It is often said that customers like family ownership. It inspires trust and loyalty, especially if the owning family’s name is also the name of the business. But there is another kind of loyalty that family businesses create: loyalty among their staff.
A strange feature of family businesses is that multiple generations of families not related to the owners often work for the business. We recently wrote about Flavahans, an Irish milling business, where four generations of some families have worked for the business.
Thyssen Krupp, the huge German steel and chemicals conglomerate which was controlled by the Krupp family until it reduced its holding in 2013 (they still own about 20%), boasts that three generations of one family works side-by-side at their Sao Paulo plant, while members of seven generations of another family have worked there.
It’s often said that there is a “social contract” between employers and employees at a family business, and it is not uncommon to hear about family members paying hospital or lawyers’ bills for employees.
There is some evidence that family firms are better places to work. Research by the British Institute for Family Business found that employees at family-owned firms are slightly happier than those in non-family firms. For example, 55 per cent of employees at family firms strongly agreed or agreed that managers can be relied on to keep their promises, compared with 49 per cent of employees in non-family owned businesses.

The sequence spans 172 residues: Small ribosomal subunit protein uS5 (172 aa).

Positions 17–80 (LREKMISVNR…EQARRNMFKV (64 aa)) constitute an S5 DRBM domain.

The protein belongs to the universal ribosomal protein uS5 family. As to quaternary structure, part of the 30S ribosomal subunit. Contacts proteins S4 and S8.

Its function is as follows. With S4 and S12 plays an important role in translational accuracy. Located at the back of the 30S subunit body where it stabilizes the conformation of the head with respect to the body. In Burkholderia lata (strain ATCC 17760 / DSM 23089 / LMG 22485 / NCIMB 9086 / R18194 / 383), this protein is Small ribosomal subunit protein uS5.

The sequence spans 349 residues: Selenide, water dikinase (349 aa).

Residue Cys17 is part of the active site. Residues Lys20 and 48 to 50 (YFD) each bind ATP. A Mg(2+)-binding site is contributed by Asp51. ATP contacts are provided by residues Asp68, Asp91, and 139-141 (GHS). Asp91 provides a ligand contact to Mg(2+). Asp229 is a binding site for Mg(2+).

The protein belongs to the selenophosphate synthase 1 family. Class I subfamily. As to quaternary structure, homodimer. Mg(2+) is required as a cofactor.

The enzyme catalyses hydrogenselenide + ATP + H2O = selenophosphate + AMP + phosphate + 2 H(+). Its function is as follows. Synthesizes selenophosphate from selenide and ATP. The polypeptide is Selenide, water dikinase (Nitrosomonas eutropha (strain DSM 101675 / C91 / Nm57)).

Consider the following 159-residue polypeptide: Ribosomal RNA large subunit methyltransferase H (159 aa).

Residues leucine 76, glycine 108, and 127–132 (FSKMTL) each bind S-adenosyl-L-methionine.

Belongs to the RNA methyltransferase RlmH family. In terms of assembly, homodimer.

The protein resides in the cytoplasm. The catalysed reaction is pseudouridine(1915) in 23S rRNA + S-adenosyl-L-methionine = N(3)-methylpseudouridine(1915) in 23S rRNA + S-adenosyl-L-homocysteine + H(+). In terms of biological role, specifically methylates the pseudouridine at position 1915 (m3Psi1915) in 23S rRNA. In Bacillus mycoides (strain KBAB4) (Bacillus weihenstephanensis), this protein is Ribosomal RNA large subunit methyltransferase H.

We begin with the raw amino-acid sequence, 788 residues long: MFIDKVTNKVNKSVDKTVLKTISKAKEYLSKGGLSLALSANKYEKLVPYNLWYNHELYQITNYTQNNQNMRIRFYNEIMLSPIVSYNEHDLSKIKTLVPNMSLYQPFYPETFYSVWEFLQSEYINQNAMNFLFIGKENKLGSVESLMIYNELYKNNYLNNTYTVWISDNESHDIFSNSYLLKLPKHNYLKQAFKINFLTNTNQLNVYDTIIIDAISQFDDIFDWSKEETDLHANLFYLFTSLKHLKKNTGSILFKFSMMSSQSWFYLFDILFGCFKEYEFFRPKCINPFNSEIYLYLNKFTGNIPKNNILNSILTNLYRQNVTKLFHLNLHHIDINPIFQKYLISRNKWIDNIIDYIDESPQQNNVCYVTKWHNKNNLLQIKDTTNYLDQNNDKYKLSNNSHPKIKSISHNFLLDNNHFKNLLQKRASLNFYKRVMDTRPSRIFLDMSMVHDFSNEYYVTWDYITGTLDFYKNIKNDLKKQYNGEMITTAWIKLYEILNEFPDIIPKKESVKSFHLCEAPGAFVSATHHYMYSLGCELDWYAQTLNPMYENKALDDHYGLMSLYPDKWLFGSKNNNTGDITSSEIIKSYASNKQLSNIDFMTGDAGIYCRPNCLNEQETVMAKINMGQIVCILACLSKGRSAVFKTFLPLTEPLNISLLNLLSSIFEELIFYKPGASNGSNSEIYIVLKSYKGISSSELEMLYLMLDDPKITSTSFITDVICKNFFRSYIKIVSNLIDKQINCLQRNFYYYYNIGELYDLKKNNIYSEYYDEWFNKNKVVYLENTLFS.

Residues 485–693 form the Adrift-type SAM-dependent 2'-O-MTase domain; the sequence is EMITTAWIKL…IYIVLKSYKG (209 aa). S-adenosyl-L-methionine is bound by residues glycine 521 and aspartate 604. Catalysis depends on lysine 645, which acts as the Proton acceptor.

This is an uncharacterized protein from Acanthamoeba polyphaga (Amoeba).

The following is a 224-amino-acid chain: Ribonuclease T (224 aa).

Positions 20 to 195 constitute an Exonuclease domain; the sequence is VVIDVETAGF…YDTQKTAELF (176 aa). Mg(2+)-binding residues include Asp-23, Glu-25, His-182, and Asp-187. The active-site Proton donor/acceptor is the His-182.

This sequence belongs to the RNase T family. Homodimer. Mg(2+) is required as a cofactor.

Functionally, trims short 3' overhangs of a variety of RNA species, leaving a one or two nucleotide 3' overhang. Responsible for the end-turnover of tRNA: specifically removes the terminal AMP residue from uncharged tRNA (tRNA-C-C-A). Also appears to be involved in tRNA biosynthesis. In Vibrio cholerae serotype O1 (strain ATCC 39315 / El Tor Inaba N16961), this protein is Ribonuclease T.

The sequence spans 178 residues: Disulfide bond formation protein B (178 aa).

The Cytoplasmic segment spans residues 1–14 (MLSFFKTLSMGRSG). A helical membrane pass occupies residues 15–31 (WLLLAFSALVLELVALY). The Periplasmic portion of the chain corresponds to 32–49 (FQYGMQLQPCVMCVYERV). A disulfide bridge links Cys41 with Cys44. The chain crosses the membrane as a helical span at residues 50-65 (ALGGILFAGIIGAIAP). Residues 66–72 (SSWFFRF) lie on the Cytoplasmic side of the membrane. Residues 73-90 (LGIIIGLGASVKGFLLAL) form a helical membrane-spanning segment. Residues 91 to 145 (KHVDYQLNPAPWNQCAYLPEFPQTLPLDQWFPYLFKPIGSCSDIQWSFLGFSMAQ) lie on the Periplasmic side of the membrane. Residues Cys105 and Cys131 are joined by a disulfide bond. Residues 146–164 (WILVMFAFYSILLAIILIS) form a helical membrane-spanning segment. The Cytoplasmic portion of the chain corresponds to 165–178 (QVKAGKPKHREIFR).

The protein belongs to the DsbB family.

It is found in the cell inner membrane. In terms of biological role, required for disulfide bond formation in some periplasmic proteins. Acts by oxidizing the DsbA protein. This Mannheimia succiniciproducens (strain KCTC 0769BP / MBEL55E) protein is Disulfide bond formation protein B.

And 78 per cent of employees in owner-managed family businesses strongly agree or agree with the statement “I feel loyal to my organisation” compared with 74 per cent in non-family owned businesses. The numbers were only slightly higher at family businesses, but there were higher for every question asked.
It might not be all that surprising that several generations of families work for manufacturing firms in places where there probably isn’t much alternative work. But is there sometimes more to it than a cold economic calculation? Family owners surely feel some sort of comradeship with families of employees.
Take the case of Bob Kunze-Concewitz, the Austrian, Istanbul-born CEO of Italian drinks group Campari, which was founded in 1860 bought from the descendants of Gaspare Campari in the 1970s by the Garavoglia family.
Kunze-Concewitz’s grandfather was a salesman for Cinzano, another Italian drinks brand that was bought by Campari in 1999, six years before he joined the firm. It would be nice to believe that there was a bit of romance in his appointment – on both sides.